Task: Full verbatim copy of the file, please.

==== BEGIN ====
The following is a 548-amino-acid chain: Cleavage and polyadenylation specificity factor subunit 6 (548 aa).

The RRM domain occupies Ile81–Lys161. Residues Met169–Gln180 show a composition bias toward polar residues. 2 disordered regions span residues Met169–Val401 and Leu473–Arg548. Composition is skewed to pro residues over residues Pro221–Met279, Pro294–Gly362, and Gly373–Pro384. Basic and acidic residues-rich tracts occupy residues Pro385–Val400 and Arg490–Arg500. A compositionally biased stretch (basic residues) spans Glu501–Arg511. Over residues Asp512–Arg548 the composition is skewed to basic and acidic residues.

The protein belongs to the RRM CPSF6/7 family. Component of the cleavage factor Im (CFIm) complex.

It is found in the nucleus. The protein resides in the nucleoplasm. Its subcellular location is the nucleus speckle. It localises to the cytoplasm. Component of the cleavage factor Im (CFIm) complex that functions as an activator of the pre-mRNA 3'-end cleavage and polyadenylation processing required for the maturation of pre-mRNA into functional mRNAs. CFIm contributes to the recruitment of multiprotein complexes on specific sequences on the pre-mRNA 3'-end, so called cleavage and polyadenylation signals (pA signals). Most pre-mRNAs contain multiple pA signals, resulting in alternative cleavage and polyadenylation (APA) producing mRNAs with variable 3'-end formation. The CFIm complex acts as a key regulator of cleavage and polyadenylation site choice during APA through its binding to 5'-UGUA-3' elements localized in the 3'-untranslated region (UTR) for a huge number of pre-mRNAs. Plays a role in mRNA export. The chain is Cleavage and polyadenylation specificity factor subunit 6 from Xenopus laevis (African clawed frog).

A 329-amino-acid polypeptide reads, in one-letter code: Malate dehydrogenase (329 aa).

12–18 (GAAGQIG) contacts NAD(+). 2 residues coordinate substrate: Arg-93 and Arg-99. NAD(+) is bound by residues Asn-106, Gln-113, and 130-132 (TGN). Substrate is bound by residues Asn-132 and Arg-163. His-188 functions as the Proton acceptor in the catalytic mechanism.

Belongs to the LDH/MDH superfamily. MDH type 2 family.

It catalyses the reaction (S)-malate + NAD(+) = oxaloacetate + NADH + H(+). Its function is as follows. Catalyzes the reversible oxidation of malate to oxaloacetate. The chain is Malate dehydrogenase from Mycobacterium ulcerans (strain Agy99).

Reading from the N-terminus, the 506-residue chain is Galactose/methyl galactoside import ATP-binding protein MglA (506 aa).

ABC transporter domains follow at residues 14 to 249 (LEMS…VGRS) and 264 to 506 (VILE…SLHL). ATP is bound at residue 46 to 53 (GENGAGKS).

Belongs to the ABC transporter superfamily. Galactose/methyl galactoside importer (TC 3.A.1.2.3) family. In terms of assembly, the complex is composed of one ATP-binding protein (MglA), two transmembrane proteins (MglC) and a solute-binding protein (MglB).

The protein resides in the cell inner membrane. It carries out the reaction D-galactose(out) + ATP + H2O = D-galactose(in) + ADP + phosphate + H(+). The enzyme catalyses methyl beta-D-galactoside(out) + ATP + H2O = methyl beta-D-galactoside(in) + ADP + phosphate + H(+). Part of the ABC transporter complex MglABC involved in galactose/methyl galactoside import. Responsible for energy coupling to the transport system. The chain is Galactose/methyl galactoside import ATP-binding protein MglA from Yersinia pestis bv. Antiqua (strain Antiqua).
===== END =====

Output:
The following is a 548-amino-acid chain: Cleavage and polyadenylation specificity factor subunit 6 (548 aa).

The RRM domain occupies Ile81–Lys161. Residues Met169–Gln180 show a composition bias toward polar residues. 2 disordered regions span residues Met169–Val401 and Leu473–Arg548. Composition is skewed to pro residues over residues Pro221–Met279, Pro294–Gly362, and Gly373–Pro384. Basic and acidic residues-rich tracts occupy residues Pro385–Val400 and Arg490–Arg500. A compositionally biased stretch (basic residues) spans Glu501–Arg511. Over residues Asp512–Arg548 the composition is skewed to basic and acidic residues.

The protein belongs to the RRM CPSF6/7 family. Component of the cleavage factor Im (CFIm) complex.

It is found in the nucleus. The protein resides in the nucleoplasm. Its subcellular location is the nucleus speckle. It localises to the cytoplasm. Component of the cleavage factor Im (CFIm) complex that functions as an activator of the pre-mRNA 3'-end cleavage and polyadenylation processing required for the maturation of pre-mRNA into functional mRNAs. CFIm contributes to the recruitment of multiprotein complexes on specific sequences on the pre-mRNA 3'-end, so called cleavage and polyadenylation signals (pA signals). Most pre-mRNAs contain multiple pA signals, resulting in alternative cleavage and polyadenylation (APA) producing mRNAs with variable 3'-end formation. The CFIm complex acts as a key regulator of cleavage and polyadenylation site choice during APA through its binding to 5'-UGUA-3' elements localized in the 3'-untranslated region (UTR) for a huge number of pre-mRNAs. Plays a role in mRNA export. The chain is Cleavage and polyadenylation specificity factor subunit 6 from Xenopus laevis (African clawed frog).

A 329-amino-acid polypeptide reads, in one-letter code: Malate dehydrogenase (329 aa).

12–18 (GAAGQIG) contacts NAD(+). 2 residues coordinate substrate: Arg-93 and Arg-99. NAD(+) is bound by residues Asn-106, Gln-113, and 130-132 (TGN). Substrate is bound by residues Asn-132 and Arg-163. His-188 functions as the Proton acceptor in the catalytic mechanism.

Belongs to the LDH/MDH superfamily. MDH type 2 family.

It catalyses the reaction (S)-malate + NAD(+) = oxaloacetate + NADH + H(+). Its function is as follows. Catalyzes the reversible oxidation of malate to oxaloacetate. The chain is Malate dehydrogenase from Mycobacterium ulcerans (strain Agy99).

Reading from the N-terminus, the 506-residue chain is Galactose/methyl galactoside import ATP-binding protein MglA (506 aa).

ABC transporter domains follow at residues 14 to 249 (LEMS…VGRS) and 264 to 506 (VILE…SLHL). ATP is bound at residue 46 to 53 (GENGAGKS).

Belongs to the ABC transporter superfamily. Galactose/methyl galactoside importer (TC 3.A.1.2.3) family. In terms of assembly, the complex is composed of one ATP-binding protein (MglA), two transmembrane proteins (MglC) and a solute-binding protein (MglB).

The protein resides in the cell inner membrane. It carries out the reaction D-galactose(out) + ATP + H2O = D-galactose(in) + ADP + phosphate + H(+). The enzyme catalyses methyl beta-D-galactoside(out) + ATP + H2O = methyl beta-D-galactoside(in) + ADP + phosphate + H(+). Part of the ABC transporter complex MglABC involved in galactose/methyl galactoside import. Responsible for energy coupling to the transport system. The chain is Galactose/methyl galactoside import ATP-binding protein MglA from Yersinia pestis bv. Antiqua (strain Antiqua).